ABC Classics 476 5168
The composing of string quartets always seems to suggest a maturity for a composer. In the last decade or so, a greater focus has been dedicated to writing in this genre by some of Australia’s finest. Notwithstanding the already large output by Peter Sculthorpe, other composers are currently making significant contributions, also.
Carl Vine writes for String Quartet with an acute understanding of technical challenges, but equally importantly tonal colours. He can be gloriously lyrical on the one hand, and then acerbic on the other hand.
Textural contrasts mark the String Quartet No 3. Frenetic paced polyphony in the outer sections contrasts with an appealing lyricism, in a one movement structure which has three easily identifiable sections.
String Quartet No 2 written ten years earlier, is similarly structured in one movement and with three sections, but the contrast could not be more overt, with its rhythmic development (irregular vs regular) being the central idea here.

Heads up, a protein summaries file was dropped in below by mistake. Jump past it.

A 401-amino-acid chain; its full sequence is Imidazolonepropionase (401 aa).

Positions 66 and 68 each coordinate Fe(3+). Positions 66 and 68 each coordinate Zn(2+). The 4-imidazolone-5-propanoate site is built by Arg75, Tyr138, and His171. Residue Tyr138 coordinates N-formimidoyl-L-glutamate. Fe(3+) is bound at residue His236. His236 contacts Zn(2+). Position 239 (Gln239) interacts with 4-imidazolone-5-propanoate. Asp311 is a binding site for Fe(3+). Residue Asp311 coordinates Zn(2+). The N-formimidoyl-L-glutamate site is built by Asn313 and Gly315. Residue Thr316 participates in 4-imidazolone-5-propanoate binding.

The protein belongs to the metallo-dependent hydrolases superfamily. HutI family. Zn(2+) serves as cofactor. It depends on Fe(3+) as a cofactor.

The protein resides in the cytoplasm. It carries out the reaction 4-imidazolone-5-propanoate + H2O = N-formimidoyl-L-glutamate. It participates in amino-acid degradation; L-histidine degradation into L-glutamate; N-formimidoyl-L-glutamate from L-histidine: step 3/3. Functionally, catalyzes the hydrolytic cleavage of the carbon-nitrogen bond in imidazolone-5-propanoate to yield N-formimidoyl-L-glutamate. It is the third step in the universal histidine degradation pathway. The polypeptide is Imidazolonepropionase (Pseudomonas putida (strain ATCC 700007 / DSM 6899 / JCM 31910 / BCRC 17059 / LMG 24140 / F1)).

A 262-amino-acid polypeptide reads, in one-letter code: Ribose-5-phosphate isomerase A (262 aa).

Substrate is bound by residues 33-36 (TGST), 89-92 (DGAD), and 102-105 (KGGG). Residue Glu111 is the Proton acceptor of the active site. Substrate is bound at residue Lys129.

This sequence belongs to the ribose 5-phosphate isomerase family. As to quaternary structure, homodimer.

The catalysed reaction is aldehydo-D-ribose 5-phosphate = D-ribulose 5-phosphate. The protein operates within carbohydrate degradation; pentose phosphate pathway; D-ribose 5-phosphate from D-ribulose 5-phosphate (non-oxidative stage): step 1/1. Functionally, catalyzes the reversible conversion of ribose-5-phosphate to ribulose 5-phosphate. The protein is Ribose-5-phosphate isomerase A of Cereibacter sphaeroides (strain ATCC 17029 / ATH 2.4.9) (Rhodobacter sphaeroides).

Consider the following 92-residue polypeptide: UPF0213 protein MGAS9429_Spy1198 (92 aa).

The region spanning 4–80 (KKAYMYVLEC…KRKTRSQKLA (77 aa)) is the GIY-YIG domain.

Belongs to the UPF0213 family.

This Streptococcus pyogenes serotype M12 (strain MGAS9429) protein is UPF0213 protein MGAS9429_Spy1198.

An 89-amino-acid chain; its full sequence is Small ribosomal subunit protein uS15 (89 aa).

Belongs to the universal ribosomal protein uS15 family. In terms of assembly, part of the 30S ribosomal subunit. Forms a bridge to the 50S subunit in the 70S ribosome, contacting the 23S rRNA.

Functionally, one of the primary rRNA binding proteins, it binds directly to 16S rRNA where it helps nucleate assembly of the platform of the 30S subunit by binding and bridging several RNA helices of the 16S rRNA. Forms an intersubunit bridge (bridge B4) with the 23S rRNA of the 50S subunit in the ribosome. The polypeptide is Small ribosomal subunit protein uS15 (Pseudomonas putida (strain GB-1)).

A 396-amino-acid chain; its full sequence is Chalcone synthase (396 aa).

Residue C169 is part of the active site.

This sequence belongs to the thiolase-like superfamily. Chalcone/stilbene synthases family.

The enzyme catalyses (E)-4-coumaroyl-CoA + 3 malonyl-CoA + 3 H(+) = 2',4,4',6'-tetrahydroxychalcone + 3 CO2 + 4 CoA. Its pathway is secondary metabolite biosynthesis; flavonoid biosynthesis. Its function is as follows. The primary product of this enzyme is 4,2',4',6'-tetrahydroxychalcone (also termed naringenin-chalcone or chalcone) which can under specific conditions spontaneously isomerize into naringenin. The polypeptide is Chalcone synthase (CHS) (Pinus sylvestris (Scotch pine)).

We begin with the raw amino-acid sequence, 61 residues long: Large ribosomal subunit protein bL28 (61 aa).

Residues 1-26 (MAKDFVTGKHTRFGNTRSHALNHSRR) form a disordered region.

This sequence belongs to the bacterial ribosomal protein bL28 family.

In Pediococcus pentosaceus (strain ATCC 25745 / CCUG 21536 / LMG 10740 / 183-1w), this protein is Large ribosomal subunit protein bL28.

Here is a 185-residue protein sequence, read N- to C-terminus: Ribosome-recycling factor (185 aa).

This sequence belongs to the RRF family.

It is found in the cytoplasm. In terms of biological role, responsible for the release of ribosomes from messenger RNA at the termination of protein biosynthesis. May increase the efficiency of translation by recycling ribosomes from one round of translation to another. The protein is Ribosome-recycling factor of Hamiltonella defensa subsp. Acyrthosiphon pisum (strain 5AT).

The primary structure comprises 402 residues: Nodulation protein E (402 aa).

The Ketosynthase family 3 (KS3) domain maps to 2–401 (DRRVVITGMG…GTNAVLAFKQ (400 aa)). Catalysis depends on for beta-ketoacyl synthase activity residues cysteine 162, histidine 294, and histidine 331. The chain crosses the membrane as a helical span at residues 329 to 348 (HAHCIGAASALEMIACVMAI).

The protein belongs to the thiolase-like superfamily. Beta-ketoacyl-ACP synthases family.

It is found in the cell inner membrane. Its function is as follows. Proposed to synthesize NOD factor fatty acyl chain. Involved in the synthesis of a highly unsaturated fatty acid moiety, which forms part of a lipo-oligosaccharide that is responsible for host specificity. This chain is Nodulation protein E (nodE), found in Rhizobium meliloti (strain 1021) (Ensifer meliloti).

Dissent and agression are the hallmarks of String Quartet No 4, but there are expressive moments of brooding and quiet restlessness as well.
If you think by now that there is nothing more to know about Vine’s string quartet style, then his Fifth String Quartet has more to offer. Six sections contained in one movement display opposing thoughts, which integrate well to make a coherent statement. Again, chromaticism is interjected with tonal and lyrical moments.
Two movements from Vine’s Knips Suite (a charming foray into dance music), contain spritely and energetic playing.
The Goldner Quartet has delivered a landmark performance of this important Australian chamber music. It stands tall as a recording of such virtuosity and integrity, that it will have life in the repertoire for a long time to come.
(This review first appeared in the February 2013 edition of Fine Music magazine.) http://issuu.com/finemusic/docs/fine_music_magazine_february_2013?mode=window&viewMode=doublePage